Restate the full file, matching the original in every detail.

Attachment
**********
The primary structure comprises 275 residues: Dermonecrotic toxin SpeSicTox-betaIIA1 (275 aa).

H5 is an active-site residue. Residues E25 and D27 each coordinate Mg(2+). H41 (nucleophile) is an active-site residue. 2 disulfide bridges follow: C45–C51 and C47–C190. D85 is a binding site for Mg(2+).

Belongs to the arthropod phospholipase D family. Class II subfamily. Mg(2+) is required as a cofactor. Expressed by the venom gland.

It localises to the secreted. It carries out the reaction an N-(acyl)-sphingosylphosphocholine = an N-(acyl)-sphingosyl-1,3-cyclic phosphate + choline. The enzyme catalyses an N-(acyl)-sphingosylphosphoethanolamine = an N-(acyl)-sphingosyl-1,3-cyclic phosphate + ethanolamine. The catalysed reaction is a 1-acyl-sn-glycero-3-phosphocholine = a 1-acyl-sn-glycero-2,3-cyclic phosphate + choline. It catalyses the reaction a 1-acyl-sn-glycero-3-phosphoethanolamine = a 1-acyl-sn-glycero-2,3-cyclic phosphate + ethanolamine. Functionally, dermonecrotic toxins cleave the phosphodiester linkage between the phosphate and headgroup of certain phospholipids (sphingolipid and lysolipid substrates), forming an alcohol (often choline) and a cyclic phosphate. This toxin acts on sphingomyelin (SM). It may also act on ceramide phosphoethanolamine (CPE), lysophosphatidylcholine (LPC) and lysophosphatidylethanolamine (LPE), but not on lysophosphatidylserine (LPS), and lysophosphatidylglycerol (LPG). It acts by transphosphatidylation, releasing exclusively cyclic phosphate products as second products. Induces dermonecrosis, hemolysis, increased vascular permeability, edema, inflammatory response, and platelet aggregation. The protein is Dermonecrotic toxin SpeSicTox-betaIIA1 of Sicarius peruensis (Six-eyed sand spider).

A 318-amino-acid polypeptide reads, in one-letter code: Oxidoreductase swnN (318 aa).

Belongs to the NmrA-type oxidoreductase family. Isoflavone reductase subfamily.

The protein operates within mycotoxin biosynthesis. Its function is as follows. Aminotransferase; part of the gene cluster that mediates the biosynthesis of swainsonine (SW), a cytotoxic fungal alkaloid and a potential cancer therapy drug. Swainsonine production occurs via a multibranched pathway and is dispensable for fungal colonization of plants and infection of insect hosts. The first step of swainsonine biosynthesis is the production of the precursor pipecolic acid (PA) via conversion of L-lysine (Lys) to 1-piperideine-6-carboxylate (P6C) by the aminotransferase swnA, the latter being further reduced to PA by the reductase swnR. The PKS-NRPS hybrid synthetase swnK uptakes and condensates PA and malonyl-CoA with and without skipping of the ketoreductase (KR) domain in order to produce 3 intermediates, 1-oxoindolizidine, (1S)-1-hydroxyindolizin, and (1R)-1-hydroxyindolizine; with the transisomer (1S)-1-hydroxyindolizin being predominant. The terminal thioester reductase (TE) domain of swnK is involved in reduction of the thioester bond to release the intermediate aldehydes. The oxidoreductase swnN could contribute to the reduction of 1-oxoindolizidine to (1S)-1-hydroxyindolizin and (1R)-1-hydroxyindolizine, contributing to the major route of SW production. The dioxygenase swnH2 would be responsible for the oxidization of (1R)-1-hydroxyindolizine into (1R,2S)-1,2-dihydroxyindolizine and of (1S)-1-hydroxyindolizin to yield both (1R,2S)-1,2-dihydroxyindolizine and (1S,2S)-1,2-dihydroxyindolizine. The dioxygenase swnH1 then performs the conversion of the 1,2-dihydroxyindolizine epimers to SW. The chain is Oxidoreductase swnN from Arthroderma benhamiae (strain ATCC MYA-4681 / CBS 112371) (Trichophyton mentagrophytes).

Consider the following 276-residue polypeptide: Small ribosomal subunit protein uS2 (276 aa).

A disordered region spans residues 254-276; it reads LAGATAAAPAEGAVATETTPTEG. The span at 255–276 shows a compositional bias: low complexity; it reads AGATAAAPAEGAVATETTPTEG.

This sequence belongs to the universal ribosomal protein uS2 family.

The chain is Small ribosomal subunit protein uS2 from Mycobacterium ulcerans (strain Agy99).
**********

The primary structure comprises 275 residues: Dermonecrotic toxin SpeSicTox-betaIIA1 (275 aa).

H5 is an active-site residue. Residues E25 and D27 each coordinate Mg(2+). H41 (nucleophile) is an active-site residue. 2 disulfide bridges follow: C45–C51 and C47–C190. D85 is a binding site for Mg(2+).

Belongs to the arthropod phospholipase D family. Class II subfamily. Mg(2+) is required as a cofactor. Expressed by the venom gland.

It localises to the secreted. It carries out the reaction an N-(acyl)-sphingosylphosphocholine = an N-(acyl)-sphingosyl-1,3-cyclic phosphate + choline. The enzyme catalyses an N-(acyl)-sphingosylphosphoethanolamine = an N-(acyl)-sphingosyl-1,3-cyclic phosphate + ethanolamine. The catalysed reaction is a 1-acyl-sn-glycero-3-phosphocholine = a 1-acyl-sn-glycero-2,3-cyclic phosphate + choline. It catalyses the reaction a 1-acyl-sn-glycero-3-phosphoethanolamine = a 1-acyl-sn-glycero-2,3-cyclic phosphate + ethanolamine. Functionally, dermonecrotic toxins cleave the phosphodiester linkage between the phosphate and headgroup of certain phospholipids (sphingolipid and lysolipid substrates), forming an alcohol (often choline) and a cyclic phosphate. This toxin acts on sphingomyelin (SM). It may also act on ceramide phosphoethanolamine (CPE), lysophosphatidylcholine (LPC) and lysophosphatidylethanolamine (LPE), but not on lysophosphatidylserine (LPS), and lysophosphatidylglycerol (LPG). It acts by transphosphatidylation, releasing exclusively cyclic phosphate products as second products. Induces dermonecrosis, hemolysis, increased vascular permeability, edema, inflammatory response, and platelet aggregation. The protein is Dermonecrotic toxin SpeSicTox-betaIIA1 of Sicarius peruensis (Six-eyed sand spider).

A 318-amino-acid polypeptide reads, in one-letter code: Oxidoreductase swnN (318 aa).

Belongs to the NmrA-type oxidoreductase family. Isoflavone reductase subfamily.

The protein operates within mycotoxin biosynthesis. Its function is as follows. Aminotransferase; part of the gene cluster that mediates the biosynthesis of swainsonine (SW), a cytotoxic fungal alkaloid and a potential cancer therapy drug. Swainsonine production occurs via a multibranched pathway and is dispensable for fungal colonization of plants and infection of insect hosts. The first step of swainsonine biosynthesis is the production of the precursor pipecolic acid (PA) via conversion of L-lysine (Lys) to 1-piperideine-6-carboxylate (P6C) by the aminotransferase swnA, the latter being further reduced to PA by the reductase swnR. The PKS-NRPS hybrid synthetase swnK uptakes and condensates PA and malonyl-CoA with and without skipping of the ketoreductase (KR) domain in order to produce 3 intermediates, 1-oxoindolizidine, (1S)-1-hydroxyindolizin, and (1R)-1-hydroxyindolizine; with the transisomer (1S)-1-hydroxyindolizin being predominant. The terminal thioester reductase (TE) domain of swnK is involved in reduction of the thioester bond to release the intermediate aldehydes. The oxidoreductase swnN could contribute to the reduction of 1-oxoindolizidine to (1S)-1-hydroxyindolizin and (1R)-1-hydroxyindolizine, contributing to the major route of SW production. The dioxygenase swnH2 would be responsible for the oxidization of (1R)-1-hydroxyindolizine into (1R,2S)-1,2-dihydroxyindolizine and of (1S)-1-hydroxyindolizin to yield both (1R,2S)-1,2-dihydroxyindolizine and (1S,2S)-1,2-dihydroxyindolizine. The dioxygenase swnH1 then performs the conversion of the 1,2-dihydroxyindolizine epimers to SW. The chain is Oxidoreductase swnN from Arthroderma benhamiae (strain ATCC MYA-4681 / CBS 112371) (Trichophyton mentagrophytes).

Consider the following 276-residue polypeptide: Small ribosomal subunit protein uS2 (276 aa).

A disordered region spans residues 254-276; it reads LAGATAAAPAEGAVATETTPTEG. The span at 255–276 shows a compositional bias: low complexity; it reads AGATAAAPAEGAVATETTPTEG.

This sequence belongs to the universal ribosomal protein uS2 family.

The chain is Small ribosomal subunit protein uS2 from Mycobacterium ulcerans (strain Agy99).